After the fall of the Nazi regime, in 1949, in an attempt to ensure against the rise of future dictatorships, the new German constitution included the right of German MPs to be ‘representatives of the whole people, not bound by orders or instructions, and responsible only to their conscience’. No such protection exists for the UK’s elected representatives. Instead, this report finds, at the heart of the UK parliament is a party control system which operates under a code of silence, or ‘omerta’, and which retains its potential for the bullying, bribery or blackmail of the country’s MPs. This is known as ‘the whipping system’. Its enforcers are the MPs known as ‘the whips’. In government, they have the status of ministers, and are paid as ministers but, despite numerous whistle-blowing testimonies from across decades, they have never been held accountable, even to the Ministerial Code. Under the system MPs are required to vote against their judgement or conscience, should these conflict with party policy, or the diktats of their party leader. The constitutional implications range from the creation of, albeit temporary, elective dictatorships, to the perpetuation of an oppositional two-party system and the imposition of a party unanimity which makes a mockery of representative democracy. This report exposes the tactics, psychological underpinnings and wider effects of the whipping system. It investigates the whipping system’s significant role behind two landmark parliamentary votes: the vote to attack Iraq, and the vote to trigger the process of leaving the European Union. It explores international and local alternatives, and concludes by arguing for continuing illumination, opposition, and change.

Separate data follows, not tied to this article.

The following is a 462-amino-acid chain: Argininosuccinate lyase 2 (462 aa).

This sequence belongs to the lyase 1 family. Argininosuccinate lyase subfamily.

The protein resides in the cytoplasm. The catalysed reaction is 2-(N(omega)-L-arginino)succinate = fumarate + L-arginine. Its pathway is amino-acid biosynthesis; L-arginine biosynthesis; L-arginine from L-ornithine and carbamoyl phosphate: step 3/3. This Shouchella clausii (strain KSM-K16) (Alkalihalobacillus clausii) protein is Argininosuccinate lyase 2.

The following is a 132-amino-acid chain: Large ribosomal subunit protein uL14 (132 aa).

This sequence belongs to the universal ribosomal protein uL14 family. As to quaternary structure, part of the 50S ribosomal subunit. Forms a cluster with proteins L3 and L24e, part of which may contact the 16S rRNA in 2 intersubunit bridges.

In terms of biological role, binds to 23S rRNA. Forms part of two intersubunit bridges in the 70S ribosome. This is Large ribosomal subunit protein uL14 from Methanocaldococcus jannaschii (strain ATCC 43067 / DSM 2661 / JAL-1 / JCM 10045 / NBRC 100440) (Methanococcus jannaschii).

This publication presents the personal views of the author and not those of The Constitution Society, which publishes it as a contribution to debate on this important subject.